This is a revised proposal entitled "Cancer Epidemiology Training Program" (T32 CA09142-31). The previous review summarized three major limitations;1) unfilled post- and pre-doc positions;2) unsuccessful recruitment of underrepresented minority (URM) scholars;and (3) an unbalanced distribution of trainees among program faculty. We have made serious efforts which have led to the following changes: 1) all 7 positions were filled;2) 3 URM scholars were admitted;and 3) distribution of trainees was adjusted with increased faculty involvement. The objectives of this research training program are to continue to implement innovative, multidisciplinary, and collaborative research training in Cancer Epidemiology and to train five pre- and two post- doc trainees in an interdisciplinary program of cancer molecular and genetic epidemiology. In the last 5 years, this program has emphasized a multidisciplinary approach by providing instruction and mentoring in epidemiological methodology and molecular aspects of cancer. With continuous leadership, multidisciplinary faculty, a well-defined curriculum, and interdisciplinary research environments, we plan to continue to provide trainees the opportunity to gain experience in both cancer epidemiologic methods and molecular biology laboratory skills. This will allow trainees to utilize the knowledge of epidemiologic methods and molecular biology to elucidate genetic predisposition and susceptibility to cancer, to study effects of environmental exposures on cancer risk, to describe the natural history of cancer among high-risk individuals with inherited genetic mutations, and to evaluate gene-environment /gene-gene interactions on the risk of cancer. We will encourage trainees to make use of novel high-throughput technology in cancer epidemiological studies. The genetic molecular laboratory components as well as a newly constructed high-throughput genotyping laboratory in the Department of Epidemiology will facilitate this aspect of the training program. Program key faculty with NIH cancer-related research funds will provide research opportunities for trainees. Additional resources include patients in UCLA's Medical Center, the molecular, genetic, nutritional, and pathological laboratories within the UCLA Cancer Center, and the Los Angeles Cancer Surveillance programs. Special effort has been and will continue to be made to recruit qualified candidates from URM backgrounds and with MD training to post-doc positions. The Cancer Epidemiology Training Program has provided outstanding rigorous interdisciplinary training In epidemiology, statistics, and biology since 1975. Graduates of the program currently hold academic and research positions at leading universities and research institutions.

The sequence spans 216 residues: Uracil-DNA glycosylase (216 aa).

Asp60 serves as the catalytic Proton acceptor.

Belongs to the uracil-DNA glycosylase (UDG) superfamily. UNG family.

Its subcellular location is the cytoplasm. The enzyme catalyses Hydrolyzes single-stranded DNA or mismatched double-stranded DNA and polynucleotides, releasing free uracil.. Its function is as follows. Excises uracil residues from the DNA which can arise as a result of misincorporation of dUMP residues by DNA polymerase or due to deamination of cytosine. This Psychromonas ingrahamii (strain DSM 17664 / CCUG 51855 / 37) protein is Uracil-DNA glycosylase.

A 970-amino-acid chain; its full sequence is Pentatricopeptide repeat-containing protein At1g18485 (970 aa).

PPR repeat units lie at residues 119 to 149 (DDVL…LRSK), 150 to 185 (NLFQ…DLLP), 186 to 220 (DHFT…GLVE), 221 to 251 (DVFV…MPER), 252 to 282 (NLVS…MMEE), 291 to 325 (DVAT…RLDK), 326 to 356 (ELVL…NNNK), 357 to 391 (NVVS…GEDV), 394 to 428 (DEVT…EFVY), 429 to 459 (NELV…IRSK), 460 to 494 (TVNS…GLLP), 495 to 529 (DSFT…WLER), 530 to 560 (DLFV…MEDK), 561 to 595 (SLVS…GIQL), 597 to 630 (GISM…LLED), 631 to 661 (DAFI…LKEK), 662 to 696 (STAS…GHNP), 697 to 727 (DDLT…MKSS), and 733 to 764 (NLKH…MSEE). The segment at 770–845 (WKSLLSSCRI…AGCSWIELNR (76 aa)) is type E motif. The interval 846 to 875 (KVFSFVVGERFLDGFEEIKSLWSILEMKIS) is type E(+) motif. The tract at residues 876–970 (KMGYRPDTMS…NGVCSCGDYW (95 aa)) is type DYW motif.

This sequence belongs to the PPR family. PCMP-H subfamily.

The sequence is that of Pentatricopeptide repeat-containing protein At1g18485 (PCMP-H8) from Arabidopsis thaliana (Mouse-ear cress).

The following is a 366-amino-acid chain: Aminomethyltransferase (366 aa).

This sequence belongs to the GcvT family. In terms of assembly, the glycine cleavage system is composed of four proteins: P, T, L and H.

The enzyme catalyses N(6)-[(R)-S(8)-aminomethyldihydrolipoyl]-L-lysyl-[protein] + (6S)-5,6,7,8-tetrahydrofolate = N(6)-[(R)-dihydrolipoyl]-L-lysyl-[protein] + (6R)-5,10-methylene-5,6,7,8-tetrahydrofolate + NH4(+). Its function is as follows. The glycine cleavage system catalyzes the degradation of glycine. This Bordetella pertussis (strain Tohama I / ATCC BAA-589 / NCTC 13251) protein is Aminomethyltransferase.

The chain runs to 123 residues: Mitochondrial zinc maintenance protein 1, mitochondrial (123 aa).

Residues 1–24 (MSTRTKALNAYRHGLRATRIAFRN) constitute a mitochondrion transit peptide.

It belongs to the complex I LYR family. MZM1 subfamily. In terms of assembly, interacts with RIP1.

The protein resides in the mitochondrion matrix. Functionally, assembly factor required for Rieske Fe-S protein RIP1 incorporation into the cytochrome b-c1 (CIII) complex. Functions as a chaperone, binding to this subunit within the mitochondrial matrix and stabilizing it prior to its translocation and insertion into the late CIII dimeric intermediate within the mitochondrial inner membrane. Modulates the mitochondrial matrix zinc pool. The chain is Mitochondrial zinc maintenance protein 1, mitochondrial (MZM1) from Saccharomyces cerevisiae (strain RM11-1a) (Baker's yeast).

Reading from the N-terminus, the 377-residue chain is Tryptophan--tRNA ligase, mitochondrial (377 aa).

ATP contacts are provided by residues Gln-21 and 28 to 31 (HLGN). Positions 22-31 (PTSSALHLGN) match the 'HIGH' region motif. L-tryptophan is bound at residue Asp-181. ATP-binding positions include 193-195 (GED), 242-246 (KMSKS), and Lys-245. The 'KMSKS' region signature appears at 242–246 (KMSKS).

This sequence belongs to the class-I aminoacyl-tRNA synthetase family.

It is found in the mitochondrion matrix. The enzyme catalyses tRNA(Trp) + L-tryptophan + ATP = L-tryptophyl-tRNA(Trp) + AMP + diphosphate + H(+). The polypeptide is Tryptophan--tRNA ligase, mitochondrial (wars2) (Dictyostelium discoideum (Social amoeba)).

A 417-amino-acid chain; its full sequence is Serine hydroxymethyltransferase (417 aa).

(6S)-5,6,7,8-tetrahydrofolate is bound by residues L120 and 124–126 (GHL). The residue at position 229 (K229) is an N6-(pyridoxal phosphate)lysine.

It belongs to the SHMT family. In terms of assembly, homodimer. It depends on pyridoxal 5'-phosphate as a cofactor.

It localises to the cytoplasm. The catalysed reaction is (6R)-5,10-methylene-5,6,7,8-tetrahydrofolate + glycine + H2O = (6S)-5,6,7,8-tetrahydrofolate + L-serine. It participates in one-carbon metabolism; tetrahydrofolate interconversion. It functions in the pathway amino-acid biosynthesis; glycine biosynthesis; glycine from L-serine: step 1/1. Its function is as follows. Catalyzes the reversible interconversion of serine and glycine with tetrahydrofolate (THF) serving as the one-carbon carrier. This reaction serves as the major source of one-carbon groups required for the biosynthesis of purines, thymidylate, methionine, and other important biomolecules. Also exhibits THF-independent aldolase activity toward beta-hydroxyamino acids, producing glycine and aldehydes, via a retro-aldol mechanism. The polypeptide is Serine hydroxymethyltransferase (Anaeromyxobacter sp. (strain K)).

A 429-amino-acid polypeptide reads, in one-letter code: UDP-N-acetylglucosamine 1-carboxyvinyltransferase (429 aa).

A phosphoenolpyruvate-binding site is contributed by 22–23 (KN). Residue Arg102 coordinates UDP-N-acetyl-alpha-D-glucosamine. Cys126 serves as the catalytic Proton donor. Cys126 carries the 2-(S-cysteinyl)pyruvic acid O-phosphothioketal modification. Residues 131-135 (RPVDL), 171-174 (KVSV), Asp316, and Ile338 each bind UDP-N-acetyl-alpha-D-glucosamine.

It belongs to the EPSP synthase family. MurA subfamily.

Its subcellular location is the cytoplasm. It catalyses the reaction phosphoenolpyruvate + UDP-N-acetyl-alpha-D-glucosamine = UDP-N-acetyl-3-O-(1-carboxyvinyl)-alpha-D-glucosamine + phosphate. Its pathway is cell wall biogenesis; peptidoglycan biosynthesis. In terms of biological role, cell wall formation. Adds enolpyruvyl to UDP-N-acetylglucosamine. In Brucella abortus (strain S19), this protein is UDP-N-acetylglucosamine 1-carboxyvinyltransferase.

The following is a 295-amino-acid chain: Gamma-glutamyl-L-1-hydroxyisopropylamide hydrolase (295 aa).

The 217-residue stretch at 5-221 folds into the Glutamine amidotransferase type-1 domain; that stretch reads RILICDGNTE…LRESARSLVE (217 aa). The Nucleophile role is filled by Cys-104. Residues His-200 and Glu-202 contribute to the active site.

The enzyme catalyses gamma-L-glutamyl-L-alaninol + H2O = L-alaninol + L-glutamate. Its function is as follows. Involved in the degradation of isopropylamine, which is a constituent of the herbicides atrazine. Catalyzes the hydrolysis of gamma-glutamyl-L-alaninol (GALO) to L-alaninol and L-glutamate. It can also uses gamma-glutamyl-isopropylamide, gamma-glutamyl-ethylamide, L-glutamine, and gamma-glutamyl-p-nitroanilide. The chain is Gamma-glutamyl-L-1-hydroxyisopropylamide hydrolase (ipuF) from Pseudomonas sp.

Public Health Relevance

The cancer epidemiology training program has been emphasizing a multidisciplinary approach by providing instruction and mentoring to pre- and post-doctoral trainees in both epidemiological methodology and molecular genetic aspects of cancer and will continue to train five pre-doctoral and h/vo post-doctoral trainees in an interdisciplinary program of cancer molecular and genetic epidemiology.

National Institute of Health (NIH)
National Cancer Institute (NCI)
Institutional National Research Service Award (T32)
Project #
Application #
Study Section
Subcommittee G - Education (NCI)
Program Officer
Lim, Susan E
Project Start
Project End
Budget Start
Budget End
Support Year
Fiscal Year
Total Cost
Indirect Cost
University of California Los Angeles
Public Health & Prev Medicine
Schools of Public Health
Los Angeles
United States
Zip Code
Zhang, Li Rita; Morgenstern, Hal; Greenland, Sander et al. (2015) Cannabis smoking and lung cancer risk: Pooled analysis in the International Lung Cancer Consortium. Int J Cancer 136:894-903
Thompson, Caroline A; Arah, Onyebuchi A (2014) Selection bias modeling using observed data augmented with imputed record-level probabilities. Ann Epidemiol 24:747-53
Tarleton, Heather P; Chang, Shen-Chih; Park, Sungshim Lani et al. (2014) Genetic variation at 8q24, family history of cancer, and upper gastrointestinal cancers in a Chinese population. Fam Cancer 13:45-56
Kim, Claire H; Mu, Lina; Wu, Ming et al. (2014) Evaluating the evidence for the relationship between passive smoking and lung cancer. Int J Cancer 135:2232-3
Kim, Claire H; Lee, Yuan-Chin Amy; Hung, Rayjean J et al. (2014) Exposure to secondhand tobacco smoke and lung cancer by histological type: a pooled analysis of the International Lung Cancer Consortium (ILCCO). Int J Cancer 135:1918-30
Marcotte, Erin L; Ritz, Beate; Cockburn, Myles et al. (2014) Exposure to infections and risk of leukemia in young children. Cancer Epidemiol Biomarkers Prev 23:1195-203
Jin, Zi-Yi; Wu, Ming; Han, Ren-Qiang et al. (2014) Household ventilation may reduce effects of indoor air pollutants for prevention of lung cancer: a case-control study in a Chinese population. PLoS One 9:e102685
Chang, Shen-Chih; Chang, Po-Yin; Butler, Brendan et al. (2014) Single nucleotide polymorphisms of one-carbon metabolism and cancers of the esophagus, stomach, and liver in a Chinese population. PLoS One 9:e109235
Tarleton, Heather P; Smith, Lisa V; Zhang, Zuo-Feng et al. (2014) Utility of anthropometric measures in a multiethnic population: their association with prevalent diabetes, hypertension and other chronic disease comorbidities. J Community Health 39:471-9
Yang, Ying; Burke, Rita V; Jeon, Christie Y et al. (2014) Polymorphisms of peroxisome proliferator-activated receptors and survival of lung cancer and upper aero-digestive tract cancers. Lung Cancer 85:449-56

Showing the most recent 10 out of 77 publications